[OPE-L:1865] Re: [MIKE WILLIAMS] electronic money

riccardo bellofiore (bellofio@cisi.unito.it)
Mon, 22 Apr 1996 08:36:15 -0700

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At 7:09 22-04-1996 -0700, Duncan K Foley wrote:

>1) All forms of modern money are debts of various nation-states. These
>states also have assets (in the case of the U.S., for example, immense
>land and natural resource holdings, as well as a large, if somewhat
>indeterminate power to tax future income) and it is presumably these
>assets that lend "credit" to the State's liabilities, including money.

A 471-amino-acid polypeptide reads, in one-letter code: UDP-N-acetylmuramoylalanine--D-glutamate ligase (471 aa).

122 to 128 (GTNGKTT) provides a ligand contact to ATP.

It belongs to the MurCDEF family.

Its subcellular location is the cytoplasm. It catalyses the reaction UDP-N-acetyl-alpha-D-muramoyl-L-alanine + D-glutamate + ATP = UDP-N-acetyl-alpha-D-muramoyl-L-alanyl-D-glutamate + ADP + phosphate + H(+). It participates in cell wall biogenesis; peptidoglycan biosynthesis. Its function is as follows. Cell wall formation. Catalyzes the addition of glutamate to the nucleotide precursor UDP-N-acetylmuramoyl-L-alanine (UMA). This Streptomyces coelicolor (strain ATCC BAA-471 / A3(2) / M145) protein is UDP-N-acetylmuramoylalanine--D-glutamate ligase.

They "lend 'credit'" or "are the collateral"? Moreover, should not
(outside)money be seen as mainly represented of loans by the Central Bank
to the State?

>2) As Paul Cockshott pointed out, the elaboration of various further
>forms, such as credit cards or electronic balances, whatever their
>technical base, are economically no different from other elaborations of
>credit. They all depend on a chain of convertibility back to the monetary
>liabilities of the nation-state.

Yes. However, convertibility gives stability to the unit of account. I am
not sure it has anything to do with money as such. In principle, it is
possible to have monetary systems without convertibility.


Riccardo Bellofiore e-mail: bellofio@cisi.unito.it
Department of Economics Tel: (39) -35- 277505 (direct)
University of Bergamo (39) -35- 277501 (dept.)
Piazza Rosate, 2 (39) -11- 5819619 (home)
I-24129 Bergamo Fax: (39) -35- 249975